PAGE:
UBS warns on $1.9B litigation charges

We take a 'proactive' stance on litigation: UBS CEO
We take a 'proactive' stance on litigation: UBS CEO   

UBS has warned of 1.8 billion Swiss francs ($1.9 billion) in litigation charges as it reported forecast-beating third-quarter profits, saying charges were likely to remain elevated for the "foreseeable future".

"We believe that the industry continues to operate in an environment where charges associated with litigation, regulatory and similar matters will remain elevated for the foreseeable future," the Swiss banking giant said on Tuesday in a press release detailing its quarterly results.

The bank is preparing to settle probes into alleged currency-rigging, having been hit by an earlier scandal involving the manipulation of interest rates. Other major banks, including JPMorgan, Citigroup and Barclays are also seeking to settle U.S. and U.K. investigations into foreign exchange markets.

UBS reported third-quarter net profit of 762 million Swiss francs ($802 million) on Tuesday, narrowly beating expectations. Analysts polled by Reuters had forecast UBS would post a net profit of 737 million Swiss francs.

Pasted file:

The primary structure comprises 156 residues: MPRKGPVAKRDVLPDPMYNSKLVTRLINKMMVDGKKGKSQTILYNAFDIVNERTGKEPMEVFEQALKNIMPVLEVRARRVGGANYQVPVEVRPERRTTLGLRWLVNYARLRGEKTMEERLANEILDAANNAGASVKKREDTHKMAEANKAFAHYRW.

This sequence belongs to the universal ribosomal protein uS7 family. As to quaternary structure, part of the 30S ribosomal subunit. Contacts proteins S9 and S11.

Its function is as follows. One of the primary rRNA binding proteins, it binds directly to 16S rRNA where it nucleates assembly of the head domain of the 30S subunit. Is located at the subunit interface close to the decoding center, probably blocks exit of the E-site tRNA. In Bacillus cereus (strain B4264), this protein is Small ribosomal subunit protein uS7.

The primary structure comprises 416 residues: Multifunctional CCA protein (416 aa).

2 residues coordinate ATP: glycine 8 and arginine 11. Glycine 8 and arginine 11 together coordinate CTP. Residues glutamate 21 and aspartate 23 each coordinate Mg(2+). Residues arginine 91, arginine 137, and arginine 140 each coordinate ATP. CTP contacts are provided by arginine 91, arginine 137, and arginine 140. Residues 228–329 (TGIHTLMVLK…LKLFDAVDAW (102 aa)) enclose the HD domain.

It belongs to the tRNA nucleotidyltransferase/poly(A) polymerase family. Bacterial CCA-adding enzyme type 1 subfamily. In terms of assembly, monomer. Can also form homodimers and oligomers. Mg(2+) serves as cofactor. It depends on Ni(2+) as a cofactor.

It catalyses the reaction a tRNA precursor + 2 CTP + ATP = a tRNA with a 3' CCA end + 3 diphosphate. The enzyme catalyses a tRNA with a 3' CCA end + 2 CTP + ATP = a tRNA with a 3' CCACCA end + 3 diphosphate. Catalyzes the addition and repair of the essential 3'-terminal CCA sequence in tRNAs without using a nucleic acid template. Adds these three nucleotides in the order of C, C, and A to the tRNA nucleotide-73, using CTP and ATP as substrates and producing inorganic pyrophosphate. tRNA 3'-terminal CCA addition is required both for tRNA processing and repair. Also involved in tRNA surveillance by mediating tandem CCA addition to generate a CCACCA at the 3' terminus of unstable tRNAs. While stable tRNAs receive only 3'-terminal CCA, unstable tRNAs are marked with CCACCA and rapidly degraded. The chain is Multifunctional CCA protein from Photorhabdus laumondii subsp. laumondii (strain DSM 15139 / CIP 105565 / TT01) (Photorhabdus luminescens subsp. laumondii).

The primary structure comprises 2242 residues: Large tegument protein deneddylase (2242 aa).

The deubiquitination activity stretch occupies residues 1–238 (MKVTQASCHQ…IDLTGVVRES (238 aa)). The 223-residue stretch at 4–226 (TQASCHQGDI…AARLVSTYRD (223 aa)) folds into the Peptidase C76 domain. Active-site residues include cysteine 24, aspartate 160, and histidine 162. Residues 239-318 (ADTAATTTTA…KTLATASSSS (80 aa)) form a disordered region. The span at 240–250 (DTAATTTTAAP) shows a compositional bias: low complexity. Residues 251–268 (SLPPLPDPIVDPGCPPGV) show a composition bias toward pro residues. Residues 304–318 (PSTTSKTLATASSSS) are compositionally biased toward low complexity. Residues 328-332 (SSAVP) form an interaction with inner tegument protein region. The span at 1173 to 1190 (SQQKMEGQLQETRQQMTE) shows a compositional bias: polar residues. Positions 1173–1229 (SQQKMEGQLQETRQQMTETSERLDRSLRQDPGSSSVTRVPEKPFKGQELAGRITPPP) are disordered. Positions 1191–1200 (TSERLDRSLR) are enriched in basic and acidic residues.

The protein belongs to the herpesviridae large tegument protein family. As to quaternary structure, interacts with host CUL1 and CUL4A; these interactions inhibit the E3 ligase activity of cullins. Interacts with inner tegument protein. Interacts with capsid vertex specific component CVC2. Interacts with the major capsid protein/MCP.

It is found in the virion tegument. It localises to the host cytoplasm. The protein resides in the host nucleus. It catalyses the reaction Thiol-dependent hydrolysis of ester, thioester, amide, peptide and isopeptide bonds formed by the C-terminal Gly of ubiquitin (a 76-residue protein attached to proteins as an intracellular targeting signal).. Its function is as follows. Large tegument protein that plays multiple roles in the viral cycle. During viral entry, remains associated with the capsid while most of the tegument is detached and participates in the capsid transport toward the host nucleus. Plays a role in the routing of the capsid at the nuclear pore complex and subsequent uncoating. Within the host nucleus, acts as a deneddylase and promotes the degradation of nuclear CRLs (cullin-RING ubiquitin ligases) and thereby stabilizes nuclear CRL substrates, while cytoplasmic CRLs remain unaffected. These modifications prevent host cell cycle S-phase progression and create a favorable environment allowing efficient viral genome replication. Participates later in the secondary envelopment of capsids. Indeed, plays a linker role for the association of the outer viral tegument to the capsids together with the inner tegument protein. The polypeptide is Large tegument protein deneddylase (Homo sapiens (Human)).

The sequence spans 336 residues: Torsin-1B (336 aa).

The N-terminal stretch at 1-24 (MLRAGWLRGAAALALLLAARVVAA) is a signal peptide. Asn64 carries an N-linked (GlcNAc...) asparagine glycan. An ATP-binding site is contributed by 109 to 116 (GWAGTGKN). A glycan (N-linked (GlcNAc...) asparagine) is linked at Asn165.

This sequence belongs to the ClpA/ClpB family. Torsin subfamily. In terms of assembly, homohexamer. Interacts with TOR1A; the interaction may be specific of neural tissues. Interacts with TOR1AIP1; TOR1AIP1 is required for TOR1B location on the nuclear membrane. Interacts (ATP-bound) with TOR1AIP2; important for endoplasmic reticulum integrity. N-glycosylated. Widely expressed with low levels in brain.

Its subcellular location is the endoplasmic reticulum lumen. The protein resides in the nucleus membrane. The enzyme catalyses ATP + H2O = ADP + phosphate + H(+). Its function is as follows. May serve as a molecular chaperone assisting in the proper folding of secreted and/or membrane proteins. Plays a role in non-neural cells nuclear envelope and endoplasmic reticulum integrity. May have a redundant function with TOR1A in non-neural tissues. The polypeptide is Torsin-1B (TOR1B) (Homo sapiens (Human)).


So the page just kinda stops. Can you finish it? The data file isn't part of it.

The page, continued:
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Speaking to CNBC, UBS CEO Sergio Ermotti said that macroeconomic and geopolitical issues were hurting the business, and that clients were "very concerned".

"Every other week we have a new item coming up," Ermotti said on Tuesday. "We need to see a resolution."

Worries highlighted in UBS's press statement included the mixed outlook for global growth, continuing European and U.S. fiscal and monetary policy issues and increasing geopolitical instability.

"The Ebola issue is just adding to concerns," he told CNBC.

Stress tests 'credible and tough': UBS CEO
Stress tests 'credible and tough': UBS CEO   

The 54-year-old Swiss citizen also commented on the European Central Bank's "stress tests", the results of which were published this Sunday. UBS passed the tests, which were designed to assess whether Europe's financial sector could withstand another financial crisis, but 25 other euro zone banks failed.

"I am sure all people involved will learn from this process," said Ermotti, before adding, "It remains to be seen if this will be the ultimate way to address the issues in Europe."